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TEXT-Fitch affirms Miami Lakes, Fla. special obligations at 'AA'
December 6, 2012 / 8:01 PM / 5 years ago

TEXT-Fitch affirms Miami Lakes, Fla. special obligations at 'AA'

Dec 6 - Fitch Ratings has affirmed its 'AA' rating on the following
outstanding Town of Miami Lakes, Florida's (the town) special obligation (GO)

--$7.33 million (Government Center Project) special obligation bonds (Federally
Taxable - Build America Bonds - Direct Subsidy), series 2010.

In addition, Fitch has affirmed the town's implied unlimited tax GO rating at

The Rating Outlook is Stable.


The town irrevocably pledges its electric utility tax (part of the public
service tax) for repayment of the bonds. The electric utility tax levied at 10%
of electricity purchases and included on each customer's electric bill. Bonds
are additionally secured by a cash funded debt service reserve fund.


TAX REVENUE DERIVED FROM ESSENTIAL COMMODITY: Pledged tax revenues provide ample
coverage of maximum annual debt service (MADS). Legal provisions for the special
tax bonds are adequate.

STABLE FINANCIAL PROFILE: Management's conservative budgeting practices and
expense management has resulted in maintenance of adequate financial flexibility
despite substantial assessed value and revenue declines and significant fund
balance drawdowns for one-time capital.

FAVORABLE DEBT PROFILE: Debt levels are exceptionally low and capital needs are
manageable, offsetting the very slow amortization rate. Pension costs are very
low and the town does not offer retirement benefits.

ECONOMY SHOWS IMPROVEMENT: The town benefits from its location in the broad and
diverse Miami metropolitan area. The town's tax base is showing signs of
stabilization and is poised to benefit from ongoing development efforts which
should also help continue to reduce the still elevated tax payer concentration.

SOCIOECONOMIC INDICATORS MIXED: Area wealth levels are above-average but
unemployment rates remain high.


Miami Lakes, incorporated in 2000 with a population of 29,000, is located in
Miami Dade County (rated 'AA' with a Stable Outlook by Fitch), 16 miles from
downtown Miami.


The pledged revenues on the bonds are derived from a tax on the purchase of
electricity within the town. The tax is currently levied at the maximum rate
permitted by statute of 10% and is collected by the seller (Florida Power &
Light, IDR of 'A' Stable Outlook by Fitch) at the time of sale and remitted to
the town.

Coverage from fiscal 2012 pledged revenues on MADS (in 2019) of $928,499 was
2.7x based on revenues of $2.5 million. Coverage is even stronger at 3.4x when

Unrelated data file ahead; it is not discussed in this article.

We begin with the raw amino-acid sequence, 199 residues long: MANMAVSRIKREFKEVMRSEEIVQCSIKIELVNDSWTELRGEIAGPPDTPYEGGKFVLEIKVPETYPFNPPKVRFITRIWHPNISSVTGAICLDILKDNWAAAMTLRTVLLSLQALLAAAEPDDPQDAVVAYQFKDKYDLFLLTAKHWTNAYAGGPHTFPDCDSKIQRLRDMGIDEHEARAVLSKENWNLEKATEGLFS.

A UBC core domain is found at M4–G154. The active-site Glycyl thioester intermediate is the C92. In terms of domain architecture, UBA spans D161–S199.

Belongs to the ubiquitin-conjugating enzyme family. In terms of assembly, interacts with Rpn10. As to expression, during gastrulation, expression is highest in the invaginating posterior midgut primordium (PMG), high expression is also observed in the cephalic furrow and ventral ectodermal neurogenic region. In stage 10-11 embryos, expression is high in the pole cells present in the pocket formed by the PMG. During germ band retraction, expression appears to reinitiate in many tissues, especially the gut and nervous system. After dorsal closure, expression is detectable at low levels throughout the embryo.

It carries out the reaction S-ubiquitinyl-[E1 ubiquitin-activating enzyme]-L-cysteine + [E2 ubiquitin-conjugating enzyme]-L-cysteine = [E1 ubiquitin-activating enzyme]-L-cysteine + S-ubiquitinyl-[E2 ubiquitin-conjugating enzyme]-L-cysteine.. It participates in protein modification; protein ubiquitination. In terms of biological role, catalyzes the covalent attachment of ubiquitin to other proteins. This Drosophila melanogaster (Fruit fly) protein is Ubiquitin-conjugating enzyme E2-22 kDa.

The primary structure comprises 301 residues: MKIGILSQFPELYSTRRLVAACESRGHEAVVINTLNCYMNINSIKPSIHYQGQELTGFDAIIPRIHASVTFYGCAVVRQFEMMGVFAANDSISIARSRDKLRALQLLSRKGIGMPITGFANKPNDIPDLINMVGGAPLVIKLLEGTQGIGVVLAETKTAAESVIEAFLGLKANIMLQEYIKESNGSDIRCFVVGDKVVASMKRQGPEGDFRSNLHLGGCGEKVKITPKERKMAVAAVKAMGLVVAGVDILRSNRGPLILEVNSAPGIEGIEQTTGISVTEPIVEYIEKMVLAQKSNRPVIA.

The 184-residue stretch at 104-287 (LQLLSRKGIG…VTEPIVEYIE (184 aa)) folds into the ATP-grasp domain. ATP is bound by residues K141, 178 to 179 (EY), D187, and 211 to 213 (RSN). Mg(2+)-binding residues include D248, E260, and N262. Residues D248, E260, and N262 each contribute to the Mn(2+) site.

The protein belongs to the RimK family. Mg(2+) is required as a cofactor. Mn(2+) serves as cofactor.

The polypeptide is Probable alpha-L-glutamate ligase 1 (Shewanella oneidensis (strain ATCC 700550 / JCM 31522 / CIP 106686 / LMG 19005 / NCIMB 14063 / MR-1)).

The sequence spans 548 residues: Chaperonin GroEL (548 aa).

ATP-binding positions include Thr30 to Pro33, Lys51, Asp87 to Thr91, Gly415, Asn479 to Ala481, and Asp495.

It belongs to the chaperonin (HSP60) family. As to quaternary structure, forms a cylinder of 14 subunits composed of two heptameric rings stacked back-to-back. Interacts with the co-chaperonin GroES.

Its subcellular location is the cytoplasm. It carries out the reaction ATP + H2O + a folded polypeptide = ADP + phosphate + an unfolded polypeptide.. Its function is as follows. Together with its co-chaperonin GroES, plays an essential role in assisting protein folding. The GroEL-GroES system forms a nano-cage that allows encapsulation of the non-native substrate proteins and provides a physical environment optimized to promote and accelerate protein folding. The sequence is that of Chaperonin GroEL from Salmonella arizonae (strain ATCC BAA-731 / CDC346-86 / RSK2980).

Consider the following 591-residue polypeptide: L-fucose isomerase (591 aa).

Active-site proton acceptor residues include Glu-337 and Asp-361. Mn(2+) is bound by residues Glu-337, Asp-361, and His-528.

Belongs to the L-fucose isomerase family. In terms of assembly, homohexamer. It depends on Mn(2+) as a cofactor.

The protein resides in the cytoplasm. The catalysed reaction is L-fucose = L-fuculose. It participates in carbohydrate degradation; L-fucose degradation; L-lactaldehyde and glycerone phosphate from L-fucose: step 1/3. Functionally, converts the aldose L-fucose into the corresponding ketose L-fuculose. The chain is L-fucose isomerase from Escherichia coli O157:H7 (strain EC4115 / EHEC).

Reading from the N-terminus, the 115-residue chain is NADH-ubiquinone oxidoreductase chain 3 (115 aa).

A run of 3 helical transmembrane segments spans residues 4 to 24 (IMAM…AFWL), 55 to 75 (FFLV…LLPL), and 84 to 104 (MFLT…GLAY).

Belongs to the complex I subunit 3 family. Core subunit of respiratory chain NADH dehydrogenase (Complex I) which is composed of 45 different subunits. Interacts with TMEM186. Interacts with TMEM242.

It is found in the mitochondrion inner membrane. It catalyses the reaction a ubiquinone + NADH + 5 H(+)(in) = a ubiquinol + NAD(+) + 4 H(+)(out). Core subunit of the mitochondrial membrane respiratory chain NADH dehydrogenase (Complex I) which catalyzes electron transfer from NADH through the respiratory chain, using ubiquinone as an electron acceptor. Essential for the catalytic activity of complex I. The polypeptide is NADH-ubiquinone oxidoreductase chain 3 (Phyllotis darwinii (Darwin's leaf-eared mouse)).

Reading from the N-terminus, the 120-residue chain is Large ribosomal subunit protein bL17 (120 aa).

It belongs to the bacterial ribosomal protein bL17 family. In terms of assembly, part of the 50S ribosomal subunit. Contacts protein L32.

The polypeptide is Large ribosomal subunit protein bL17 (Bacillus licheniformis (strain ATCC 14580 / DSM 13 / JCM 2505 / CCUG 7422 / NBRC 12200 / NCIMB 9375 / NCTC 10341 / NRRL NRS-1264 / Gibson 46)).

the federal subsidy is included. Electric utility tax revenues improved 2.14%
last year from fiscal 2011 levels and have increased an average of 3.4% annually
over the last five fiscal years.

The 10% utility tax is levied on each customer's electric bill and therefore
total revenues are influenced not only by changes in economic activity but also
changes in the cost of generating and delivering the essential commodity.

The town has no current plans to levy the electric tax further and utilizes
residual tax revenues to fund town operations. Fiscal 2011 revenues of $2.45
million represented 17% of general fund revenue.


The issuance of additional parity bonds requires historical pledged revenues to
provide 1.25x coverage of MADS on existing and proposed debt. The series 2010
bonds are Build America Bonds subject to a direct subsidy from the U.S.
Treasury. All principal and interest payment calculations referred to in the
bond resolution are net of the annual 35% interest rate subsidy expected from
the U.S. Treasury. This includes the ABT and sizing of the cash funded reserve
fund. Revenues are deposited monthly in the town held interest and principal
accounts equal to 1/6th and 1/12th of bond payments due, respectively.


The town's financial position remains sound after a period of reduced revenues
due to a stressed economy and lower property values. In fiscal 2011, the general
fund balance decreased by $1.4 million primarily due to payment of a one-time
residence dividend ($600,000) from available funds from fiscal year 2010 along
with a transfer to capital for ongoing capital improvement needs. The town's
unrestricted general fund reserve position at fiscal end 2011 was $8.4 million
or a high 51% of spending.

The town provides few services to residents directly and negotiates contracts
with outside entities for the provision of most key services. Fire service is
provided by Miami-Dade County and residents are assessed a separate ad valorem